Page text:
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McLean v. Colvin

United States District Court, N.D. Indiana, South Bend Division

November 6, 2014

TRACY MCLEAN, Plaintiff,
v.
CAROLYN W. COLVIN, Acting Commissioner of Social Security, Defendant.

OPINION AND ORDER

CHRISTOPHER A. NUECTHERLEIN, Magistrate Judge.

On January 3, 2014, Plaintiff, Tracy McLean ("McLean") filed her complaint in this Court. On May 29, 2014, McLean filed her opening brief requesting that this Court reverse and remand this matter to the Commissioner for further reconsideration, including a new hearing and decision, consistent with the principles outlined in her brief. On September 4, 2014, Defendant, Commissioner of Social Security, Carolyn W. Colvin ("Commissioner"), filed her response brief. McLean did not file a reply. The Court may enter a ruling in this matter based on the parties consent, 28 U.S.C. § 636(c) and 42 U.S.C. § 405(g).

I. PROCEDURE

On March 2, 2011, McLean filed an application for Supplemental Security Income ("SSI") and Disability Insurance Benefits ("DIB") alleging a disability due to back pain and diabetes mellitus with peripheral neuropathy beginning May 27, 2010. Her claims were denied initially on May 31, 2011, and also upon reconsideration on July 12, 2011. McLean appeared at a hearing before an Administrative Law Judge ("ALJ") on August 28, 2012.

On September 11, 2012, the ALJ issued a decision holding that McLean was not disabled under section 1614(a)(3)(A) of the Social Security Act. The ALJ also found that McLean met the insured status requirements of the Social Security Act through June 30, 2011. In addition, the ALJ found that McLean had not engaged in substantial gainful activity since May 27, 2010, and that her status post bilateral carpal tunnel release, degenerative disc disease of the cervical spine, degenerative joint disease of the left shoulder, diabetes mellitus with peripheral neuropathy, and obesity constituted severe impairments. However, the ALJ found that McLean did not have an impairment of combination of impairments that met or medically equaled one of the listed impairments in 20 C.F.R. Part 404, Subpart P, Appendix 1. The ALJ found that McLean retained the residual functional capacity ("RFC") to perform less than the full range of light work as defined in 20 C.F.R. 404.1567(b) and 416.967(b). The ALJ found McLean could lift or carry and push or pull up to ten pounds frequently and twenty pounds occasionally; sit, stand, or walk for a total of about six hours in an eight-hour workday; never climb ladders, ropes, or scaffolds; crawl or kneel, and occasionally climb ramps, stairs, balance, stoop, and crouch. The ALJ further found that McLean could occasionally use foot controls with her lower extremities and she must avoid concentrated exposure to work hazards such as dangerous moving machinery and unprotected heights. The ALJ then found that McLean is capable of performing past relevant work in assembly and in packing.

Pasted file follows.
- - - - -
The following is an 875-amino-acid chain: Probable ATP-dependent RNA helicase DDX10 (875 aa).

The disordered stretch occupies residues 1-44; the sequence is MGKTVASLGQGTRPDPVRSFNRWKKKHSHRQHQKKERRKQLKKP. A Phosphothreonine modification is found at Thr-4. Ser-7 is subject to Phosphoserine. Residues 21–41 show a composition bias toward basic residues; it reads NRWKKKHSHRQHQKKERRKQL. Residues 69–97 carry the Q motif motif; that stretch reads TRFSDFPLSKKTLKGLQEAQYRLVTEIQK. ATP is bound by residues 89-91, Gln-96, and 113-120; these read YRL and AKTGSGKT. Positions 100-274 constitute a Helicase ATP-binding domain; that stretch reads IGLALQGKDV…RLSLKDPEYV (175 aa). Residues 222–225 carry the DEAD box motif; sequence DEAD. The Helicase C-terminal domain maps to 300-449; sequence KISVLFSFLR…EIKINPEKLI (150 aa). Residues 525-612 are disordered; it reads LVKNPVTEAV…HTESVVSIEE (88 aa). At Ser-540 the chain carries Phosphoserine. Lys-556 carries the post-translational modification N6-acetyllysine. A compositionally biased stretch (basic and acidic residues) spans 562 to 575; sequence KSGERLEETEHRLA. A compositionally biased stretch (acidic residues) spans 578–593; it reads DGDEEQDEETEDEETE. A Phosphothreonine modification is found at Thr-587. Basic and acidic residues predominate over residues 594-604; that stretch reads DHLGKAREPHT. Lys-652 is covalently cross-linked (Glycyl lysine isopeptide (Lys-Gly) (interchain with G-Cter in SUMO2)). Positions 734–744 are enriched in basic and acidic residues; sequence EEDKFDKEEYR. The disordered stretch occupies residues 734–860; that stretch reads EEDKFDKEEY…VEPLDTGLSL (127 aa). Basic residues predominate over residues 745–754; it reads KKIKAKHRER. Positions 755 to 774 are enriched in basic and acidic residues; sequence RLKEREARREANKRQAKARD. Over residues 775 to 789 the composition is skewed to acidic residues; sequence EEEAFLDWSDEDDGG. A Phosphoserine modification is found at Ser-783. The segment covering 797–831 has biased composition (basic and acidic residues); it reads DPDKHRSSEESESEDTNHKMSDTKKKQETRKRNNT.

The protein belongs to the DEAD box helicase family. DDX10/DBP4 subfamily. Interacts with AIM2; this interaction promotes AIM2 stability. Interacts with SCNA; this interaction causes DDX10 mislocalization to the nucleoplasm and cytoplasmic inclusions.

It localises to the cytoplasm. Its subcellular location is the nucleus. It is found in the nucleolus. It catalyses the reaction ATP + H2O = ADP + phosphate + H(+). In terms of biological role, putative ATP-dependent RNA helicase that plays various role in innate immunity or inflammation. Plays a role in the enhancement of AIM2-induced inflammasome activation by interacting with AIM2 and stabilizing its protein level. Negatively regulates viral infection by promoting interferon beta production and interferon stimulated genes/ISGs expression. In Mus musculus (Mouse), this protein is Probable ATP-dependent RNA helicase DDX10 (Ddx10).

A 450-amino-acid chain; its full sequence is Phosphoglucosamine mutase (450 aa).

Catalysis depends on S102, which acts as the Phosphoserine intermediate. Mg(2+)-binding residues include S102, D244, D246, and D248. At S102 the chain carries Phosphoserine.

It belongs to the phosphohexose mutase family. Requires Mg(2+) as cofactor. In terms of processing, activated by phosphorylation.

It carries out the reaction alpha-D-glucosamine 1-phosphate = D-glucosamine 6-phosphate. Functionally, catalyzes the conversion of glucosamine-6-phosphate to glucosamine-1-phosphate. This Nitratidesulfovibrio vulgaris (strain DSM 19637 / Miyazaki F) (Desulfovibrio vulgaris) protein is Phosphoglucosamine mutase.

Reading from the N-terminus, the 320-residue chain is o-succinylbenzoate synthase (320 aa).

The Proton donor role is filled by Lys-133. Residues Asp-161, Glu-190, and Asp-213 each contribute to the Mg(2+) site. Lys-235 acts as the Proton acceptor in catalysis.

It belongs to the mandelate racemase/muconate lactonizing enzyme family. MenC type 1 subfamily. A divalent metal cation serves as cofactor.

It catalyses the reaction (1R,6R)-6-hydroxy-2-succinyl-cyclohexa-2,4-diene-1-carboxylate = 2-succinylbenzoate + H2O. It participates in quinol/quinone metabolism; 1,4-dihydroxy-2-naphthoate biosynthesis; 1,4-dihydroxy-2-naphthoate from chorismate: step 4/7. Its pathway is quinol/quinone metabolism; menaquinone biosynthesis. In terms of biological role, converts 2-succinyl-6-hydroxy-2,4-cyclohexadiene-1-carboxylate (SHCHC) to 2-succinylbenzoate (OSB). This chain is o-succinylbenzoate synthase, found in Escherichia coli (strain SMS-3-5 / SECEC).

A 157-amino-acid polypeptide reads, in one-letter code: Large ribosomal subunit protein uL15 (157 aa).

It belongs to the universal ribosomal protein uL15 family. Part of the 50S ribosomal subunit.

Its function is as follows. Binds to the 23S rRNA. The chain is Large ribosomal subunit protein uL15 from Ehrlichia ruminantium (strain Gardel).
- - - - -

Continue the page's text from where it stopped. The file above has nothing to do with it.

On November 4, 2013, the Appeals Council denied review of the ALJ's decision making it the Commissioner's final decision. See Fast v. Barnhart, 397 F.3d 468, 470 (7th Cir. 2005); 20 C.F.R. § 404.981. On January 3, 2014, McLean filed a complaint in this Court seeking a review of the ALJ's decision.

II. ANALYSIS

A. Facts

McLean was a fifty-four year old female at the time the ALJ denied her claims. She has an eighth grade education and has obtained her GED. She reported past relevant work as a sewer, assembler, and packer.

1. Claimant's Hearing Testimony